What book changed your life?

What book did you read as a child that changed your life or the way you looked at life?  When I ask people this question, I find that almost  every reader has a special book or books that they have never forgotten.  

Little WomenLittle Women was it for me.  I identified with Jo.  When I was growing up, my divorced mother supported four children pretty much by herself, and we often struggled financially.  Little Women  showed me there could be dignity in poverty.  It was the book that made me want to be a writer,  that made me want to write books that speak to people the way Louisa May Alcott spoke to me.    

Anne of Green Gables

Shortly after Little Women came the Anne of Green Gables books.  Hm…  Books about another aspiring writer.  My grandmother bought me the whole series, and I still have them. They are some of my most treasured possessions.  I pull them down and read them occasionally when I want to remind myself how to create an emotionally engaging character.  My friend Hope loves the Anne books, too.

The Black Stallion

And then there were the Black Stallion books, which didn’t so much change my life as let me escape it for a while.  I used to pretend my bike was the Black and I raced against my friends on their bikes/horses . We had the perfect oval street that circled around a gully like a track, and every non-rainy day was Derby Day.  Of course, the Black Stallion and I always won. For a while I wanted to change my name to Alec.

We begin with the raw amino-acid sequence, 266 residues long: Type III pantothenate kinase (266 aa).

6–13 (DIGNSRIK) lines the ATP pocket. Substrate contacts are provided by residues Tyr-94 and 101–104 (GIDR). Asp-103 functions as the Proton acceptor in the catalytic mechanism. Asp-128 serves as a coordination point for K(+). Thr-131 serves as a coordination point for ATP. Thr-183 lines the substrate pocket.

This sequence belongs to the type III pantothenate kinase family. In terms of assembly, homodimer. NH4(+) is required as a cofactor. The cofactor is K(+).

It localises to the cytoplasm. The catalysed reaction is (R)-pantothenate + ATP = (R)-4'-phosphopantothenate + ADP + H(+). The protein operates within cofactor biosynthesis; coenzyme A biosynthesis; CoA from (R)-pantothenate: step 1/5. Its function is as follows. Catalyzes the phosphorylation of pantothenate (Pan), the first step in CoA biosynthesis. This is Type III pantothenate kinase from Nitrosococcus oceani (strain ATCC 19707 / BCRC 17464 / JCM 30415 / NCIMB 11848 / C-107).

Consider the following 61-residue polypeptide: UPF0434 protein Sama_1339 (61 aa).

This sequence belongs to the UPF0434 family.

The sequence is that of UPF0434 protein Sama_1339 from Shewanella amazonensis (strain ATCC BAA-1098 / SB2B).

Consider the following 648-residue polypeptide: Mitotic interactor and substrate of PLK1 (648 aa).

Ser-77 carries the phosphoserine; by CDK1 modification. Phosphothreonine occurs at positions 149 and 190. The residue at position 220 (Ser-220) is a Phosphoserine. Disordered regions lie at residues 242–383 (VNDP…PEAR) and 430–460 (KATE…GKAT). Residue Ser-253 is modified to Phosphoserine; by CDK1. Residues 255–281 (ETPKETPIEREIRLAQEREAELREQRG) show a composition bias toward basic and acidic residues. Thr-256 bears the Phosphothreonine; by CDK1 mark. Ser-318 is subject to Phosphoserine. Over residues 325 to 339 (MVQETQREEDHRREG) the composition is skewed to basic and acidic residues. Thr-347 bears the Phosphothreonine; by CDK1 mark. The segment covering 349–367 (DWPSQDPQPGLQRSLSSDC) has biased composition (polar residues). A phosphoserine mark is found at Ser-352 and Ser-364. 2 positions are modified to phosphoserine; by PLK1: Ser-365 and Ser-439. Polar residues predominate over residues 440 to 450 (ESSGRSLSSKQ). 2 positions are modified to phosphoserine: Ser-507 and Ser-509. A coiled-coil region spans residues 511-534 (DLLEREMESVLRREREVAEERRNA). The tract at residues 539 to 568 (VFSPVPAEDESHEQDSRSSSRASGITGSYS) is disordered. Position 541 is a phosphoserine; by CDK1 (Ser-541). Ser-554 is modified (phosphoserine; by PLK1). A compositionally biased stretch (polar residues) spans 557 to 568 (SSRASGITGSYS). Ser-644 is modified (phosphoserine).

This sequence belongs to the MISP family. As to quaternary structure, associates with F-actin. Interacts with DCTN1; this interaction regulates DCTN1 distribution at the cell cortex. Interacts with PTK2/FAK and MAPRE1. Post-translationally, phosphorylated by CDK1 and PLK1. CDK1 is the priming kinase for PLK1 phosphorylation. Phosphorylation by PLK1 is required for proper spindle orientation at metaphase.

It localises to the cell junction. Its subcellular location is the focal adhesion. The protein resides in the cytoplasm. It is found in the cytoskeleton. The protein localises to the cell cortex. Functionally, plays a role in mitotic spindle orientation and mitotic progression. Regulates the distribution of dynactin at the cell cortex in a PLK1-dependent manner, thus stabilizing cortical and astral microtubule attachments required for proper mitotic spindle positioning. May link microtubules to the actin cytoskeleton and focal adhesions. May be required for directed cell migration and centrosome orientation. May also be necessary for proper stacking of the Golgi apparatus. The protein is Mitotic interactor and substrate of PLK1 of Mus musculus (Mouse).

When I think of those wonderful books and how important they were to an awkward, shy kid, it makes me want to touch a life like that.  Kudos to all the Children and Young Adult writers out there who are changing our children’s lives every day.

What book/books made a difference in your life?


2 thoughts on “What book changed your life?

  1. Love the blog, Christie. My favorite/most influential book read and re-read as a child was Johnny Tremain by Ester Forbes. Mr. Tremain was my first crush (if you don’t count the tatooed sailor who sat at the next table in the restaurant where my mother and I ate following a kick-ass Ice Capades show in D.C. when I was eight). I subsequently read all of Ester Forbes’ novels and loved every one of them.

    1. So good to hear from you. I am embarassed to admit I’ve never read Johnny Tremain. I’ll have to go find it and check it out. That’s the great thing about sharing book memories. It gives us new reads. Well, that and we find out our friends’ first crushes. Funny, I always figured you more for a leather-clad-biker crush.

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